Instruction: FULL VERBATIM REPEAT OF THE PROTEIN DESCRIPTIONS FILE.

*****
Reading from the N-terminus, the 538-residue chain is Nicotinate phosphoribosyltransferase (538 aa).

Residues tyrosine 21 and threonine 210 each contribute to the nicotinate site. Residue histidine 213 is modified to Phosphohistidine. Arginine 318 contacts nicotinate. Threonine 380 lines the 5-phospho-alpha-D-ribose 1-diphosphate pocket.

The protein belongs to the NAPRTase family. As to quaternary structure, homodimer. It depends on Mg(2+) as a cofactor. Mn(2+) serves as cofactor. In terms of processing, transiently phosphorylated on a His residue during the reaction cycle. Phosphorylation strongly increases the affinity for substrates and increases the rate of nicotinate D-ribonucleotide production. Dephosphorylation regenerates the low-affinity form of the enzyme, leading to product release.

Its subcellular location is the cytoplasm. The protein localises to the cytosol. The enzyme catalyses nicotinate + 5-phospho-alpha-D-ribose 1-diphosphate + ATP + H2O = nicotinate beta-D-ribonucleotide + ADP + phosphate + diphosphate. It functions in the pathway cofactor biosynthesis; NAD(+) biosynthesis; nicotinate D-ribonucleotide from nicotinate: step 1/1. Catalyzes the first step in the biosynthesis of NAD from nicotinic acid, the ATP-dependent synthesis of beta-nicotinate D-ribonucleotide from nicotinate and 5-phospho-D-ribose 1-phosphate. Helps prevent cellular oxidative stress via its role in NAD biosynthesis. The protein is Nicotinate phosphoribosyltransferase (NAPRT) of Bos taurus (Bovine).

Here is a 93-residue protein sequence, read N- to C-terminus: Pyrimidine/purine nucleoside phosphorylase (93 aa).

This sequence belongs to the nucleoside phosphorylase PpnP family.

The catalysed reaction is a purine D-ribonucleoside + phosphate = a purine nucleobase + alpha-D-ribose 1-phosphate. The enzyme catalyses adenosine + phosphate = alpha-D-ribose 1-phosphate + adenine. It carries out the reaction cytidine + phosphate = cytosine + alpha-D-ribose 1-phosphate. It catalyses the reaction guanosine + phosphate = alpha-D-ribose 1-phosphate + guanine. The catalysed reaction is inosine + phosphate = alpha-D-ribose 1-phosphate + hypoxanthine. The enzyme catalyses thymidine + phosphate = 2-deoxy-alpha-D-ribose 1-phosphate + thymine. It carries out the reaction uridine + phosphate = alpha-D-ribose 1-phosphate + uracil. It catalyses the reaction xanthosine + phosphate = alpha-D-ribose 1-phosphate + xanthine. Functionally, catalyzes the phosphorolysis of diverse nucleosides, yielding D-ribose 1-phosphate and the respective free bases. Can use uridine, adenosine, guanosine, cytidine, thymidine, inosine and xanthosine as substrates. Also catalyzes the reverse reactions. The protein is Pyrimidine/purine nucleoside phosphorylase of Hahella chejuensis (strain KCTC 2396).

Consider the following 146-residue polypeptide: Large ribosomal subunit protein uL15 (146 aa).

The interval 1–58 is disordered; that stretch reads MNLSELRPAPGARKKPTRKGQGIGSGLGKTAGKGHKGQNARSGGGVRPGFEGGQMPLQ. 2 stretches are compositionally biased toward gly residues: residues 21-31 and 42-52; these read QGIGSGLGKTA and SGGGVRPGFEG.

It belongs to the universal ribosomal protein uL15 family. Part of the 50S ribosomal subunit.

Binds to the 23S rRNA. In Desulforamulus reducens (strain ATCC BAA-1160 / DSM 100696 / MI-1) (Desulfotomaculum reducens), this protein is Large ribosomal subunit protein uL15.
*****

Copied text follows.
Reading from the N-terminus, the 538-residue chain is Nicotinate phosphoribosyltransferase (538 aa).

Residues tyrosine 21 and threonine 210 each contribute to the nicotinate site. Residue histidine 213 is modified to Phosphohistidine. Arginine 318 contacts nicotinate. Threonine 380 lines the 5-phospho-alpha-D-ribose 1-diphosphate pocket.

The protein belongs to the NAPRTase family. As to quaternary structure, homodimer. It depends on Mg(2+) as a cofactor. Mn(2+) serves as cofactor. In terms of processing, transiently phosphorylated on a His residue during the reaction cycle. Phosphorylation strongly increases the affinity for substrates and increases the rate of nicotinate D-ribonucleotide production. Dephosphorylation regenerates the low-affinity form of the enzyme, leading to product release.

Its subcellular location is the cytoplasm. The protein localises to the cytosol. The enzyme catalyses nicotinate + 5-phospho-alpha-D-ribose 1-diphosphate + ATP + H2O = nicotinate beta-D-ribonucleotide + ADP + phosphate + diphosphate. It functions in the pathway cofactor biosynthesis; NAD(+) biosynthesis; nicotinate D-ribonucleotide from nicotinate: step 1/1. Catalyzes the first step in the biosynthesis of NAD from nicotinic acid, the ATP-dependent synthesis of beta-nicotinate D-ribonucleotide from nicotinate and 5-phospho-D-ribose 1-phosphate. Helps prevent cellular oxidative stress via its role in NAD biosynthesis. The protein is Nicotinate phosphoribosyltransferase (NAPRT) of Bos taurus (Bovine).

Here is a 93-residue protein sequence, read N- to C-terminus: Pyrimidine/purine nucleoside phosphorylase (93 aa).

This sequence belongs to the nucleoside phosphorylase PpnP family.

The catalysed reaction is a purine D-ribonucleoside + phosphate = a purine nucleobase + alpha-D-ribose 1-phosphate. The enzyme catalyses adenosine + phosphate = alpha-D-ribose 1-phosphate + adenine. It carries out the reaction cytidine + phosphate = cytosine + alpha-D-ribose 1-phosphate. It catalyses the reaction guanosine + phosphate = alpha-D-ribose 1-phosphate + guanine. The catalysed reaction is inosine + phosphate = alpha-D-ribose 1-phosphate + hypoxanthine. The enzyme catalyses thymidine + phosphate = 2-deoxy-alpha-D-ribose 1-phosphate + thymine. It carries out the reaction uridine + phosphate = alpha-D-ribose 1-phosphate + uracil. It catalyses the reaction xanthosine + phosphate = alpha-D-ribose 1-phosphate + xanthine. Functionally, catalyzes the phosphorolysis of diverse nucleosides, yielding D-ribose 1-phosphate and the respective free bases. Can use uridine, adenosine, guanosine, cytidine, thymidine, inosine and xanthosine as substrates. Also catalyzes the reverse reactions. The protein is Pyrimidine/purine nucleoside phosphorylase of Hahella chejuensis (strain KCTC 2396).

Consider the following 146-residue polypeptide: Large ribosomal subunit protein uL15 (146 aa).

The interval 1–58 is disordered; that stretch reads MNLSELRPAPGARKKPTRKGQGIGSGLGKTAGKGHKGQNARSGGGVRPGFEGGQMPLQ. 2 stretches are compositionally biased toward gly residues: residues 21-31 and 42-52; these read QGIGSGLGKTA and SGGGVRPGFEG.

It belongs to the universal ribosomal protein uL15 family. Part of the 50S ribosomal subunit.

Binds to the 23S rRNA. In Desulforamulus reducens (strain ATCC BAA-1160 / DSM 100696 / MI-1) (Desulfotomaculum reducens), this protein is Large ribosomal subunit protein uL15.